The Face in the Mirror: Writers Reflect on Their Dreams of Youth and the Reality of Age

When you were in your youth -- riding your bicycle, playing stickball, learning how to knit, sitting too close to that old black-and-white television, attending the senior prom -- did you look in the mirror and imagine yourself in any way close to the person you are today? And now that you are here, in this place, at this age, do you look back with longing at the old dreams and expectations? Perhaps you are delighted, even surprised, by what you have achieved. You wanted to be a doctor or ballerina, the next person to walk on the moon, a teacher who stirs the imagination of students. Did those dreams come true? Perhaps a more important question: Was your future defined by your own dreams, or by the dreams and expectations of others? Some authors in this collection were encouraged by the people in their lives, while others have succeeded despite them.Whether we like it or not, we live in a society that gauges its citizens not by the content of our dreams, but by the accomplishments in our careers. There’s a presumption that successful people--that is, people who earn an excellent living or get mentioned in the newspaper from time to time--must certainly feel satisfied, even exhilarated, for having achieved so much. In many cases, I’m sure this is true. But maybe a question we need to ask ourselves is, What is our own gauge for success? If we could answer this, we might understand why some of us set the bar so low, demanding little of ourselves and waiting to see what happens, while others aim unrealistically high. More than a few authors in this collection write about the desire to achieve, as well as those obstacles that hindered their journey: unexpected parenthood, family pressures, economic need, emotional trauma. Authors include Malachy McCourt, Eileen Goudge, Joyce Maynard, Leon Whiteson, Sandra Gulland, Christine O’Hagan, Alan Dershowitz, and more.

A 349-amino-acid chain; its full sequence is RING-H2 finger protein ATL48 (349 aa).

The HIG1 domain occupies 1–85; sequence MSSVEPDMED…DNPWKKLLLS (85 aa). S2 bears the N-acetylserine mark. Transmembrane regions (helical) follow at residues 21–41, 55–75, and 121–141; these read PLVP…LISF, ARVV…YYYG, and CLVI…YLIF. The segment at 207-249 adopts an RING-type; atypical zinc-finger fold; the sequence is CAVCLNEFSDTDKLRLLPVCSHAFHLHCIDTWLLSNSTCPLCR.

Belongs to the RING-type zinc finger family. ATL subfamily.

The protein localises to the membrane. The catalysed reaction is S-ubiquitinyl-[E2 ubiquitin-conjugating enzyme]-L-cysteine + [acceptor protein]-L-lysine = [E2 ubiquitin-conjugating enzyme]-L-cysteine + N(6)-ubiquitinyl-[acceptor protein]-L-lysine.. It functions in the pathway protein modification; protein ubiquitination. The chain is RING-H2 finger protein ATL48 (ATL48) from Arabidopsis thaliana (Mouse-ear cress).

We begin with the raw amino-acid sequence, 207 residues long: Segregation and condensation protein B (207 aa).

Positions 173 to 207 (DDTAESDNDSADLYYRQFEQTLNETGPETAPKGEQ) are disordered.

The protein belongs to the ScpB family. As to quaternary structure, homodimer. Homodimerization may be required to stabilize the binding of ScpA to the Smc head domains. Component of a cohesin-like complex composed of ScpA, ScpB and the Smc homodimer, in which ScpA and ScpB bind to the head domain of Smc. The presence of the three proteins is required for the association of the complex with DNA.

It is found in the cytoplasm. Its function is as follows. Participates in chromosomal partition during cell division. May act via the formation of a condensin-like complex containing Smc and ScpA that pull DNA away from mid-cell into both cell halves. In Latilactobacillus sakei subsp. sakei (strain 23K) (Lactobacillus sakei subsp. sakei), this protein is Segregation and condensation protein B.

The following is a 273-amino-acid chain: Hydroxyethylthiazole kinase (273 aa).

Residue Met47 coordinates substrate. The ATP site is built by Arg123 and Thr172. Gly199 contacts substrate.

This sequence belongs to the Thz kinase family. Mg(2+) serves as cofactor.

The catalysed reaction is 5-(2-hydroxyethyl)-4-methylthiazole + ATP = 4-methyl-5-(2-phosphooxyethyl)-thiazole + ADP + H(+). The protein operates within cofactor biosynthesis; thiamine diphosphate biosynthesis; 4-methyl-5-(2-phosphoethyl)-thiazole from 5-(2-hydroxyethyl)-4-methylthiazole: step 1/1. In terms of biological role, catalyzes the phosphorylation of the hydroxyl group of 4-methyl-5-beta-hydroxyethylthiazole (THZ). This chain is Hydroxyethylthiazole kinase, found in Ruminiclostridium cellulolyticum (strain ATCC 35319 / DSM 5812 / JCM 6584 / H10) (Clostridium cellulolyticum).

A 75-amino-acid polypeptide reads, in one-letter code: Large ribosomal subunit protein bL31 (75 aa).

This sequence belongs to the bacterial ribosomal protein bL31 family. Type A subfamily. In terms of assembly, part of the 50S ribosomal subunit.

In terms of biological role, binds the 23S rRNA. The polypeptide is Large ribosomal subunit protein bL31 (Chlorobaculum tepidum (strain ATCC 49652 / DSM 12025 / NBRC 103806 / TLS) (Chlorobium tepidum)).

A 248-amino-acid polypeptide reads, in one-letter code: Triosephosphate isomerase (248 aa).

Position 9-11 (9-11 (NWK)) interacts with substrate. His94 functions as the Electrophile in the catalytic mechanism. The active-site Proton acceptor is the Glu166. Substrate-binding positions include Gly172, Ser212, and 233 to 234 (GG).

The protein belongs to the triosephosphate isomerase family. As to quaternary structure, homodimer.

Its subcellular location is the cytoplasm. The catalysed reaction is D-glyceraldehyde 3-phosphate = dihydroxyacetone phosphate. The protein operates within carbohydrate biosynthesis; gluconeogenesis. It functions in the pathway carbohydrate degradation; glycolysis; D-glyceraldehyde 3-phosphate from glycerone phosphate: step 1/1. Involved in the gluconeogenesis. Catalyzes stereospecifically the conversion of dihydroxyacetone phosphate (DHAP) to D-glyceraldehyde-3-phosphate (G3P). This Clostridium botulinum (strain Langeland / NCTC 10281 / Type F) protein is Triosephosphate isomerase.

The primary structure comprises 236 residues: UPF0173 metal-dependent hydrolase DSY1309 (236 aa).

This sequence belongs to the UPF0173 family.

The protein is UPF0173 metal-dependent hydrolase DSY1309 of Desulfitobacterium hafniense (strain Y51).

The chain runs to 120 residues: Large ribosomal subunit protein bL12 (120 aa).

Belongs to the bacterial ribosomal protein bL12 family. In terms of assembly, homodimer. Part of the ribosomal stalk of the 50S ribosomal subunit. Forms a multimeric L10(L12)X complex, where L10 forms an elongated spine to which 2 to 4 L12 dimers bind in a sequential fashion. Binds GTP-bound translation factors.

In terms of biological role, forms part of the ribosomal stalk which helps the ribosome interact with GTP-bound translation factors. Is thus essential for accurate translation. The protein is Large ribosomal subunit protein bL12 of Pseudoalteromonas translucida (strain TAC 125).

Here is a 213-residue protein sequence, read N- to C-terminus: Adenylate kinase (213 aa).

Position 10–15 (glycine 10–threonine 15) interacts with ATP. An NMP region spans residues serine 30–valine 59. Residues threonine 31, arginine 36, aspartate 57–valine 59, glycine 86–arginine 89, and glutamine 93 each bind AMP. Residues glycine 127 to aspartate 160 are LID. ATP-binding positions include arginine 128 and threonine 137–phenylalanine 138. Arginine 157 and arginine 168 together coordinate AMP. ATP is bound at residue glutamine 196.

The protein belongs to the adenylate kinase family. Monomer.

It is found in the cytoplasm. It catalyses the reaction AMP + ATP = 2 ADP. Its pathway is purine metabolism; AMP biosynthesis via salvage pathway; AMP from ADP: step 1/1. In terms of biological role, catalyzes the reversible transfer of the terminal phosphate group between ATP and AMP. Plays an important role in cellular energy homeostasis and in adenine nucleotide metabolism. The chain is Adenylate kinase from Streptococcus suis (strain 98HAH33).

Dale Farris, Groves, TX
Zackheim (instructor, Univ. of California-Los Angeles Extension Writers' Program; The Bone Weaver) has assembled essays from 20 authors who reflect on their advancing age and compare how they turned out with who they thought they would become when they were much younger. Among the relatively well-known essayists featured here are Malachy McCourt, Joyce Maynard, Alan Dershowitz, Beverly Donofrio, Eileen Goudge, and editor Zackheim; included are dual photos of each in youth and from the present. The authors reveal their highly personal, frank thoughts on their desire to achieve success, obstacles that hindered their life journey, their accomplishments and failures, the state of their families, how some ended up replicating their parents, and on meeting personal goals and living with unfulfilled dreams. A common thread is the writers' expressions of a sense of completeness, of becoming whole, and of learning how to live within themselves and be comfortable with whom they have become. One of the more remarkable stories is Donofrio's, sharing her life's experiences as she became a teenage mother, then a convicted felon, and later a college student and a notable author, now living in a monastery in the Colorado mountains. VERDICT Aging boomers will likely relate to these sensitive, refreshingly honest musings that tackle universal questions about the choices faced in life and the critical self examination that comes with age. Recommended.—

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